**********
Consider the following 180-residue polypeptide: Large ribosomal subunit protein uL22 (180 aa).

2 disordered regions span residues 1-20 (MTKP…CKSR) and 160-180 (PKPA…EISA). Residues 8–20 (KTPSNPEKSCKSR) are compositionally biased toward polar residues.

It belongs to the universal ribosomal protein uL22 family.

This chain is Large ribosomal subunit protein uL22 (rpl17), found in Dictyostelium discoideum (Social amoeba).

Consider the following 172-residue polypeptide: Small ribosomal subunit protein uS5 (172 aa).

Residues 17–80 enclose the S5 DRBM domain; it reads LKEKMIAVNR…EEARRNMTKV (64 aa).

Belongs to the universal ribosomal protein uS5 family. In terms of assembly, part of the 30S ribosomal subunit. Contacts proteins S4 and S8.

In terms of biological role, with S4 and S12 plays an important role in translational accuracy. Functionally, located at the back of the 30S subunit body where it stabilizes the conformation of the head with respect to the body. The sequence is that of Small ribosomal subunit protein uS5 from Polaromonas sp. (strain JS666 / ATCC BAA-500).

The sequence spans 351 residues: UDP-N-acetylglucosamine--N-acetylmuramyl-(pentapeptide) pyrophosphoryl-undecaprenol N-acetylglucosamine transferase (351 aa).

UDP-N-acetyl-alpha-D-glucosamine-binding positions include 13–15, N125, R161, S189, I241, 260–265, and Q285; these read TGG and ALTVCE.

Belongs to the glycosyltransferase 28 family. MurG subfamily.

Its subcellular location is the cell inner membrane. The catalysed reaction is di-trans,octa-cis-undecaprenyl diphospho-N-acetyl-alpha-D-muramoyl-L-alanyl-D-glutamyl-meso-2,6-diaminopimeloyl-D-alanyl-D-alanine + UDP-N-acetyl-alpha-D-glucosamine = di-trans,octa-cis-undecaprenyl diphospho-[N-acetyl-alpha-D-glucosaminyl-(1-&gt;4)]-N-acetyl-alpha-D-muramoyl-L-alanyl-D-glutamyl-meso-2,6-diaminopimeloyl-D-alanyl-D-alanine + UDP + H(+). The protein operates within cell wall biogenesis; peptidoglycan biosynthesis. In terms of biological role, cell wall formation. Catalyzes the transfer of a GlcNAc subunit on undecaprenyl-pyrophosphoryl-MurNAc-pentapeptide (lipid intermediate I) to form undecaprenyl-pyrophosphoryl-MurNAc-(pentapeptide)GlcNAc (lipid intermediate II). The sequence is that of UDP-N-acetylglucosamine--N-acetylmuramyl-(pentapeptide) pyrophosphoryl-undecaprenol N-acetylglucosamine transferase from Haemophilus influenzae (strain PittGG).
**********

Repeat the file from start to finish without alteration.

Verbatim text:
Consider the following 180-residue polypeptide: Large ribosomal subunit protein uL22 (180 aa).

2 disordered regions span residues 1-20 (MTKP…CKSR) and 160-180 (PKPA…EISA). Residues 8–20 (KTPSNPEKSCKSR) are compositionally biased toward polar residues.

It belongs to the universal ribosomal protein uL22 family.

This chain is Large ribosomal subunit protein uL22 (rpl17), found in Dictyostelium discoideum (Social amoeba).

Consider the following 172-residue polypeptide: Small ribosomal subunit protein uS5 (172 aa).

Residues 17–80 enclose the S5 DRBM domain; it reads LKEKMIAVNR…EEARRNMTKV (64 aa).

Belongs to the universal ribosomal protein uS5 family. In terms of assembly, part of the 30S ribosomal subunit. Contacts proteins S4 and S8.

In terms of biological role, with S4 and S12 plays an important role in translational accuracy. Functionally, located at the back of the 30S subunit body where it stabilizes the conformation of the head with respect to the body. The sequence is that of Small ribosomal subunit protein uS5 from Polaromonas sp. (strain JS666 / ATCC BAA-500).

The sequence spans 351 residues: UDP-N-acetylglucosamine--N-acetylmuramyl-(pentapeptide) pyrophosphoryl-undecaprenol N-acetylglucosamine transferase (351 aa).

UDP-N-acetyl-alpha-D-glucosamine-binding positions include 13–15, N125, R161, S189, I241, 260–265, and Q285; these read TGG and ALTVCE.

Belongs to the glycosyltransferase 28 family. MurG subfamily.

Its subcellular location is the cell inner membrane. The catalysed reaction is di-trans,octa-cis-undecaprenyl diphospho-N-acetyl-alpha-D-muramoyl-L-alanyl-D-glutamyl-meso-2,6-diaminopimeloyl-D-alanyl-D-alanine + UDP-N-acetyl-alpha-D-glucosamine = di-trans,octa-cis-undecaprenyl diphospho-[N-acetyl-alpha-D-glucosaminyl-(1-&gt;4)]-N-acetyl-alpha-D-muramoyl-L-alanyl-D-glutamyl-meso-2,6-diaminopimeloyl-D-alanyl-D-alanine + UDP + H(+). The protein operates within cell wall biogenesis; peptidoglycan biosynthesis. In terms of biological role, cell wall formation. Catalyzes the transfer of a GlcNAc subunit on undecaprenyl-pyrophosphoryl-MurNAc-pentapeptide (lipid intermediate I) to form undecaprenyl-pyrophosphoryl-MurNAc-(pentapeptide)GlcNAc (lipid intermediate II). The sequence is that of UDP-N-acetylglucosamine--N-acetylmuramyl-(pentapeptide) pyrophosphoryl-undecaprenol N-acetylglucosamine transferase from Haemophilus influenzae (strain PittGG).